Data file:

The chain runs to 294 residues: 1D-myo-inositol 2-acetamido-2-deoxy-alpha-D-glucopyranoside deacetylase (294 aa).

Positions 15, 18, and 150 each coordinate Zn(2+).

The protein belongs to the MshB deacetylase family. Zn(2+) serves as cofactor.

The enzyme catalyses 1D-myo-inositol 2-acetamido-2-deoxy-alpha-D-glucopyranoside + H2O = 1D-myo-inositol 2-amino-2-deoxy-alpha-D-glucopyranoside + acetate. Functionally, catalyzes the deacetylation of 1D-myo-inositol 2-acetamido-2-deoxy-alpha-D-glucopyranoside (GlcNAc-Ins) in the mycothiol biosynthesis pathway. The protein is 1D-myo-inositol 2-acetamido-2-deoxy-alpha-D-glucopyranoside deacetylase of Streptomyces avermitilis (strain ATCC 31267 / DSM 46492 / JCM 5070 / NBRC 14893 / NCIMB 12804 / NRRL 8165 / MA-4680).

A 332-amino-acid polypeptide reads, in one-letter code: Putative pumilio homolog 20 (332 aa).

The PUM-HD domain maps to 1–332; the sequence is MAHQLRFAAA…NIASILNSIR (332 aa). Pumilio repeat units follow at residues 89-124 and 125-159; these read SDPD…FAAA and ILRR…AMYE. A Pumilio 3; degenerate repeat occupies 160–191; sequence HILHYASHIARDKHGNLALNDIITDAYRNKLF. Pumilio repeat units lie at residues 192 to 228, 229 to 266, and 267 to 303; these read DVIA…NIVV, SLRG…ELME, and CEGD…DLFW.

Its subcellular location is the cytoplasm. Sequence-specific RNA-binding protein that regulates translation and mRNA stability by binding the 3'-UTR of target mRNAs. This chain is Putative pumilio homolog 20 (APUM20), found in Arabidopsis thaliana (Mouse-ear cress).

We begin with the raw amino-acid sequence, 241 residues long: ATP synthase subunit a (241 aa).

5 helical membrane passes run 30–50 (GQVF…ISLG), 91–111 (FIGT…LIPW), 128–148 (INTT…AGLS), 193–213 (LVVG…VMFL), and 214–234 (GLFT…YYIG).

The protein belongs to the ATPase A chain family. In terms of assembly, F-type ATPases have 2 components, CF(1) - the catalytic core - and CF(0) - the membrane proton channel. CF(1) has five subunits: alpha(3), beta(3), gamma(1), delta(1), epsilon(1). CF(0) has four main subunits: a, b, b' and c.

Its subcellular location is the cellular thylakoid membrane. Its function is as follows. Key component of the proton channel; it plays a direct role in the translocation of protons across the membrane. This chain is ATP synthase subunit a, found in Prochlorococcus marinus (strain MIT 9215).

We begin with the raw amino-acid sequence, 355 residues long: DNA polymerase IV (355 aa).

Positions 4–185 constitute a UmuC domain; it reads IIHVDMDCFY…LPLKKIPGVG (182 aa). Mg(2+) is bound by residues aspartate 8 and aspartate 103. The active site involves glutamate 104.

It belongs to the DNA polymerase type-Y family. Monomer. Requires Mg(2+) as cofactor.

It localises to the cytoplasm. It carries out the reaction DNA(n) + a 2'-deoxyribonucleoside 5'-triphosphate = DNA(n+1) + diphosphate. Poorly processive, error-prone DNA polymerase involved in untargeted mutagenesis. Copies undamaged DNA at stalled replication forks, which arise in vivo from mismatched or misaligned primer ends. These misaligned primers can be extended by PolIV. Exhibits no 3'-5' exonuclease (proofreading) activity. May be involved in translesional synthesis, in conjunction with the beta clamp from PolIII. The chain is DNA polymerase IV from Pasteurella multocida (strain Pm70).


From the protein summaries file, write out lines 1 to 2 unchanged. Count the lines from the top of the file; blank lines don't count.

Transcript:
The chain runs to 294 residues: 1D-myo-inositol 2-acetamido-2-deoxy-alpha-D-glucopyranoside deacetylase (294 aa).

Positions 15, 18, and 150 each coordinate Zn(2+).